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Personal Loans

401(k) Loans

Withdrawals aren’t the only way to pull money from your 401(k). You can also take out a loan.

401(k) personal loans let you borrow from your retirement savings, essentially turning your retirement fund into your private lender. 401(k) loans don’t require a credit check; you can use them for almost anything—even a down payment on a house.

These loans have potential tax and investment implications, so understanding how they work is crucial for financial decision-making. Do 401(k) loans make sense for you? Keep reading to find out.

How do 401(k) personal loans work?

To borrow from your 401(k), you’ll need to work closely with your plan administrator. Here’s how the process works:

  1. Ask your administrator if your plan allows 401(k) loans. Not all 401(k)s offer loans. Your HR representative or the company that manages your 401(k) can help you determine if yours does.
  2. Apply for a 401(k) loan through your plan administrator. 401(k) loans don’t involve a credit check, but you must meet your administrator’s eligibility requirements. Your employer also has to approve your loan application.
  3. Receive your loan funds, if your administrator and employer okay your 401(k) loan. This can take as little as a few days or up to several weeks. You could receive your funds with your regular paycheck, as a separate direct deposit, or as a paper check.

When you apply for the loan, you’ll specify how much you want to borrow and how long you’ll take to repay it. There are a few restrictions to keep in mind, however:

  • Borrowing limits: The IRS caps 401(k) loans at the lesser of 50% of your vested balance or $50,000, though your administrator may set lower limits.
  • Repayment terms: You must repay your 401(k) loan within five years, but you can pay it back earlier if you’re able. If you use your loan to purchase a home, you may qualify for a longer repayment period.
  • Spousal consent: If you’re married, your plan administrator may require you to obtain your spouse’s consent before it funds your loan.

If you leave your employer before paying back your 401(k) loan, you may be required to repay your loan in full or be subject to taxes and penalties.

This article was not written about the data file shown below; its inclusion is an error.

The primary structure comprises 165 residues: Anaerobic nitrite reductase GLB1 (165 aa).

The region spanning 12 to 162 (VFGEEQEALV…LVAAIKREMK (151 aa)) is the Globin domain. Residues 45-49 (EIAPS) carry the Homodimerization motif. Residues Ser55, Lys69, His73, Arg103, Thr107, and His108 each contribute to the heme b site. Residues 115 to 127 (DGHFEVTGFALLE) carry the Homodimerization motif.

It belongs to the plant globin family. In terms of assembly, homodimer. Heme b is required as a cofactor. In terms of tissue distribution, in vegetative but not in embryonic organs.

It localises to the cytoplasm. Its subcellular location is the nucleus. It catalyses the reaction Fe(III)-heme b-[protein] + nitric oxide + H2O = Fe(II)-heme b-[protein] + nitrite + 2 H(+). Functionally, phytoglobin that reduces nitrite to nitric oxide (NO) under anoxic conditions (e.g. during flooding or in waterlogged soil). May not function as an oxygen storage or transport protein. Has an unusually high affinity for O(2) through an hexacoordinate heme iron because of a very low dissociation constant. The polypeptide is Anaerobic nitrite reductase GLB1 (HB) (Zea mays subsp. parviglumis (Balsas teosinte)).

You can repay your loan in biweekly, weekly, monthly, or quarterly installments, depending on what intervals your administrator allows. Each payment will include principal and interest, but interest paid on 401(k) loans differs from regular loans. 

With 401(k) loans, interest rates don’t depend on your creditworthiness. 401(k) loan rates are usually one to two points higher than the prime rate, regardless of how high or low your credit score is.

Furthermore, the interest you pay on a 401(k) loan isn’t money lost. Instead, that interest goes right back into your retirement account.

There is no hard and fast age at which a 401(k) loan no longer makes sense. However, it begins to make less sense beyond age 59 1/2 because, in many cases, that’s when withdrawals can be taken from a 401(k) penalty-free.

Andrew Steger


Pros and cons of getting a personal loan from 401(k)


  • You can use your 401(k) savings tax- and penalty-free.

    If you repay your 401(k) as agreed within five years or less, you can avoid paying taxes or penalties on those funds like you would with a 401(k) distribution.

  • You pay interest to yourself.

    When you take out a 401(k) loan, you are your lender. Rather than the interest paid to a bank or private lender, it replenishes what you borrowed from your 401(k).

  • Interest rates may be lower than with a traditional loan.

    Because 401(k) loan rates aren’t based on the borrower, you might get a lower interest rate with a 401(k) personal loan than a traditional one.

  • 401(k) loans don’t hurt your credit.

    You won’t get any hard inquiries on your credit report, so your credit score won’t take a hit if you borrow from your 401(k). In fact, your 401(k) loan won’t show up on your credit report at all.

  • You don’t have to put up any collateral.

    Unlike loans you secure with your home or vehicle, 401(k) loans don’t require collateral. You won’t risk losing your assets if you can’t make payments.


  • You miss out on potential investment earnings.

    Every day your 401(k) is depleted, your 401(k) doesn’t grow as much as it could. Carefully weigh how a 401(k) loan could impact your retirement planning, particularly if you hope to retire sooner rather than later.

  • You miss out on potential tax savings.

    You might fund your 401(k) with pre-tax dollars, but you’ll repay your loan with after-tax income. Then, when you start taking distributions, you’ll pay taxes on those, too. In effect, you’re paying taxes twice on the same earnings.

  • Your 401(k) loan might prevent you from making contributions.

    Not only would this preclude you from reducing your tax liability while you pay back your loan, but you’ll also have to wait even longer to get your retirement savings back on track.

  • You may have to repay your loan in full if you change jobs.

    If you leave your current employer—voluntary or otherwise—while you have an active 401(k) loan, your employer could accelerate your repayment.

  • Late payments could incur additional taxes and penalties.

    If you fall far enough behind on your payments, the IRS treats the remaining balance on your 401(k) loan as a distribution. That means you’ll owe taxes on those funds—and possibly penalties, too.